SINGAPORE (ICIS)--China's polypropylene (PP) import and domestic markets face downward pressure from prospects of supply glut and weak demand, brought on by new capacities and the fallout in trade negotiations with the US.
- Weak demand caused by escalated US-China trade war
- Oversupply from new domestic and overseas capacities
- A market overview for first-half 2019
Both import and domestic PP prices have been falling amid the US-China trade disputes, with downstream demand hammered after the US slapped tariffs on $200bn in Chinese products from 10% to 25% as of 10 May.
This third round of tariff hikes directly impacts $13.2bn in Chinese chemicals and finished plastics exports to the US, according to the American Chemistry Council.
In the week ended 7 June, domestic prices for PP flat yarn grade in east China were assessed at yuan (CNY) 8,150-8,450/tonne ex-warehouse, down by CNY475/tonne from the week ended 3 May, the data showed.
Import PP raffia prices fell by $90/tonne over the same period to $1,020-1,050/tonne CFR (cost and freight) China, the data indicated.
Compounding the situation, rising supply triggered panic in the Chinese market as new capacities came onstream and more plants would be commissioned in the latter part of this year.
China’s Hengli Petrochemical produced qualified material at its 450,000 tonne/year PP plant on 2 May and Jiutai Energy’s 350,000 tonne/year PP plant has started up in early June.
Guangdong Grand Resource’s 600,000 tonne/year PP plant and Zhong’an United Coal Chemical’s 350,000 tonne/year PP plant are scheduled for trial runs in near future. Ningxia Baofeng’s 300,000 tonne/year plant will also start up in late 2019.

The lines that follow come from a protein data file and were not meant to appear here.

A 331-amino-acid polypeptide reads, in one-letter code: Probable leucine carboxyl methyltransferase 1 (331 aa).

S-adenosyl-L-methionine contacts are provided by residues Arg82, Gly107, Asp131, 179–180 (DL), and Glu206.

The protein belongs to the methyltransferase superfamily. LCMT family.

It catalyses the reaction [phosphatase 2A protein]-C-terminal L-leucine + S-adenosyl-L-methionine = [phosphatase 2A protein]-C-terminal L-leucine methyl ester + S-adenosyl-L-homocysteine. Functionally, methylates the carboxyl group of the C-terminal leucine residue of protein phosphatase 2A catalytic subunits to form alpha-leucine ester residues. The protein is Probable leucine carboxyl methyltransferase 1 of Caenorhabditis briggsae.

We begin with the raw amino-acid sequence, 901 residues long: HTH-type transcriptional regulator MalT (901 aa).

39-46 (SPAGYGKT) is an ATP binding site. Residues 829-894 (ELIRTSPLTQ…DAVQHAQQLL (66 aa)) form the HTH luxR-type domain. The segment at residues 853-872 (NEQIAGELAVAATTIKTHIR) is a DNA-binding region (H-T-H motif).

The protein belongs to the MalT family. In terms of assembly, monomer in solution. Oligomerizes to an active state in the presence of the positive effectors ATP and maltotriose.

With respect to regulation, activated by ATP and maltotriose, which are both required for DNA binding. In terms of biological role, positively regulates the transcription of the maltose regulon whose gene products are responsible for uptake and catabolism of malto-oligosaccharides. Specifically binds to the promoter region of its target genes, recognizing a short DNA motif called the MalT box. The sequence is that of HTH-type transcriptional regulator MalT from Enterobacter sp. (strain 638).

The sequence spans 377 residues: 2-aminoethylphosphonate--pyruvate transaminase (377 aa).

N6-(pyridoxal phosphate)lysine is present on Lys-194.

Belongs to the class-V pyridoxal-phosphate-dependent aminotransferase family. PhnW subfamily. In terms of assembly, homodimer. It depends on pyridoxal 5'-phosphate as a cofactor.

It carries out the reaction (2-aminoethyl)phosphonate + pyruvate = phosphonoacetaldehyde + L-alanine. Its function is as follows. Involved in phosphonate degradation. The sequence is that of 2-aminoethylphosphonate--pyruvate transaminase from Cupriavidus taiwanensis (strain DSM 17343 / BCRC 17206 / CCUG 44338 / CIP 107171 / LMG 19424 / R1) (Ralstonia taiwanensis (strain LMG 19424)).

Reflecting hefty supply, the polyolefin inventories of the Chinese oil majors remained bloated at 830,000 tonnes on 12 June, ICIS data showed.
Outside China, fresh import supply is expected from new plants in India, Russia and Malaysia as well as from suppliers who are eager to divert cargoes from southeast Asia to China.
Supply would hail from Indian Oil’s new 680,000 tonne/year unit and Sibur’s new 500,000 tonne/year plant in Russia, while Malaysia's PETRONAS will commission its 900,000 tonne/year plant in late 2019.
There is also market talk that prices of some duty-exempted cargoes from the Association of Southeast Asian Nations (ASEAN) are below the values of Middle East-origin cargoes subject to import duties.
Some dutiable suppliers are desperate to sell cargoes to China at lower prices as the southeast Asian market could not consume such heavy volumes.
Meanwhile, a crude rout led to weaker PP prices. NYMEX WTI crude futures for July delivery experienced a sharp decline in May and June, settling at $53.27/bbl on 11 June, down by $12.01 compared with 25 April.
The market flipped from the first four months of this year when PP import prices increased owing to plant shutdowns led by S Oil’s 400,000 tonne/year plant, Saudi Polyolefins Company's (Tasnee) 730,000 tonne/year plant and Mangalore Refinery and Petrochemical Ltd’s (MRPL) 440,000 tonne/year facility.
Malaysia's PETRONAS had previously delayed commissioning its new 900,000 tonne/year PP plant due to accident.
In the first half of 2019, PP prices in other markets were higher versus those in China, and in response, suppliers allocated more cargoes to the other markets.
But, on the other hand, Chinese PP prices in China tumbled on the back of heavy domestic supply and tepid downstream demand.
Chinese domestic PP prices fell mainly in the first quarter but rebounded in end March and April. The temporary rise was likely to be the result of value added tax (VAT) cuts introduced from 1 April. These include a reduction in the VAT rate for manufacturers from 16% to 13%.
Against a backdrop of weaker domestic prices and the RMB (Chinese yuan) depreciation, the window for arbitrage exports to southeast Asia was open briefly in early May. As a result, China exported huge PP quantities, primarily to Vietnam.
However, the arbitrage window closed in end May as prices in southeast Asia spiraled downwards in part due to truckloads of Chinese imports.
Focus article by Dora Xue
Picture source: Imagine China/REX/Shutterstock
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